- March 7, 2011 - President Obama issues executive order allowing new military commissions to be started and initiating a periodic review program where each detainees status is reviewed every year
The PATRIOT Act Renewal
On December 15, 2005 Senator Obama spoke on the Senate floor in opposition to the reauthorization of the PATRIOT Act as it stood.
Boston Globe Interview
In December of 2007, Senator Obama was interviewed by the Boston Globe and asked about habeas corpus rights, detention, and surveillance.
2008 Campaign Event - PATRIOT Act
In August of 2008, Senator Obama was speaking at a campaign event and was asked why he supported the reauthorization of the PATRIOT Act when it had been proven that the reasons for going to war were invalid (as per the person's question).
2008 Campaign Website Statements
Reauthorization of the PATRIOT Act
In February of 2010, President Obama signed an extension of the PATRIOT Act. The extension continued three key aspects of the PATRIOT Act:
- Authorize court-approved roving wiretaps that permit surveillance on multiple phones.
- Allow court-approved seizure of records and property in anti-terrorism operations.
- Permit surveillance against a so-called lone wolf, a non-U.S. citizen engaged in terrorism who may not be part of a recognized terrorist group
FISA Amendment Acts of 2007
In February of 2008, the Senate voted on the FISA Amendment Acts of 2007. The legislation passed the Senate with bipartisan support 68-29, but was never raised in the House. The legislation primarily contained provisions to allow for the monitoring of terrorists overseas that were a continuation of expired provisions in the Protect America Act. It also granted immunity to telecommunications companies against their customers for giving information to the government without a warrant. Barack Obama cast a "No Vote"
Restore Habeas Corpus
In September of 2009, the Senate voted on an amendment to restore habeas corpus rights to the prisoners a Guantanamo Bay. The measure received a majority of the votes, but not enough to pass. Barack Obama voted in favor of the measure to restore habeas corpus rights to the prisoners.
Barack Obama voted in favor of the measure to restore habeas corpus rights to the prisoners.
Protect America Act of 2007
The Protect America Act of 2007 dealt with certain aspects of electronic surveillance and the overall war on terror. In the vote to pass the legislation, most Republicans supported the bill and only about 1/3 of the Democrats supported the legislation. Barack Obama voted against the Protect America Act of 2007.
Barack Obama voted against the Protect America Act of 2007.
Military Commission Act of 2006
The Military Commissions Act passed in response to a supreme court ruling which stated that stated that military tribunals established by the Bush administrations did not align with the UCMJ. The Act defined unlawful enemy combatants and allowed for the military tribunals to be held. It passed the Senate 65-34. Barack Obama voted against the Military Commission Act of 2006.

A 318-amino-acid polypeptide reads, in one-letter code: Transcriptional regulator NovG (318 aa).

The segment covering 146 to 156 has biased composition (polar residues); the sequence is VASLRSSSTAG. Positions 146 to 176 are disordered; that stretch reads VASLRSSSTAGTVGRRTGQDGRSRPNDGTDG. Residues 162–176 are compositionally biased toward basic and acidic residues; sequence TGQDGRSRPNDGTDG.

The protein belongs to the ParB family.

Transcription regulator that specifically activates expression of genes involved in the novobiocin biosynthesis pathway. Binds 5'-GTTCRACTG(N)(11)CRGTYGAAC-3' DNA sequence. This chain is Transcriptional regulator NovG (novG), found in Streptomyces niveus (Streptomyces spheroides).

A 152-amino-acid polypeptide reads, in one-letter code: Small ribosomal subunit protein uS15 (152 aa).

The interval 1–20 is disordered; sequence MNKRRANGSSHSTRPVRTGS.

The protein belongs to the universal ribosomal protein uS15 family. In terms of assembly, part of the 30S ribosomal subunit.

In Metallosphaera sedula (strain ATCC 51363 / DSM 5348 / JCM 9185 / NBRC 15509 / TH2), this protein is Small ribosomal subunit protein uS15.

Barack Obama voted against the Military Commission Act of 2006.
USA PATRIOT Reauthorization Act
In March of 2006, congress reauthorized the USA PATRIOT Act. Despite the fact that the PATRIOT Act had become a controversial topic, only 4 Senators opposed the act in the actual vote. Barack Obama voted in favor of the USA PATRIOT Reauthorization Act.
Barack Obama voted in favor of the USA PATRIOT Reauthorization Act.
Sponsored and Cosponsored Legislation
Repeals provisions of the Military Commissions Act of 2006 that eliminated the jurisdiction of any court to hear or consider applications for a writ of habeas corpus filed by aliens who have been determined by the United States to have been properly detained as enemy combatants (or who are awaiting such determination) and actions against the United States relating to the detention of such aliens and to military commissions (thus restoring habeas corpus rights existing prior to the enactment of such Act).Allows courts to hear or consider legal challenges to military commissions only as provided by the Code of Military Justice or by a habeas corpus proceeding.
A bill to provide for the effective prosecution of terrorists and guarantee due process rights.
A bill to place reasonable limitations on the use of National Security Letters, and for other purposes.
A bill to amend the USA PATRIOT ACT to extend the sunset of certain provisions of that Act and the lone wolf provision of the Intelligence Reform and Terrorism Prevention Act of 2004 to March 31, 2006.
Amending the USA PATRIOT Act to extend from December 31, 2005, to February 3, 2006, provisions of that Act and the "lone wolf" provision of the Intelligence Reform and Terrorism Prevention Act of 2004.
A bill to require a more reasonable period for delayed-notice search warrants, to provide enhanced judicial review of FISA orders and national security letters, to require an enhanced factual basis for a FISA order, and to create national security letter sunset provisions.
 Website: Salon.com Article: Obama and habeas corpus -- then and now Author: GLENN GREENWALD Accessed on: 11/27/2010
 Website: The Washington Post Article: Obama, McCain Respond to Guantanamo Bay Ruling Author: Michael D. Shear Accessed on: 11/30/2010
 Website: Hot Air Article: Hope and Change Administration: Detainees have “no constitutional rights” Author: ED MORRISSEY Accessed on: 11/30/2010
 Website: The Washington Times Article: Obama signs Patriot Act extensions Author: NA Accessed on: 11/30/2010
 Website: Time.com Article: Obama Restarts Guantanamo Trials Author: AP/ LOLITA C. BALDOR AND ERICA WERNER Accessed on: 03/15/2011
 Website: Boston Globe Article: Barack Obama's Q&A Author: Charlie Savage Accessed on: 03/23/2011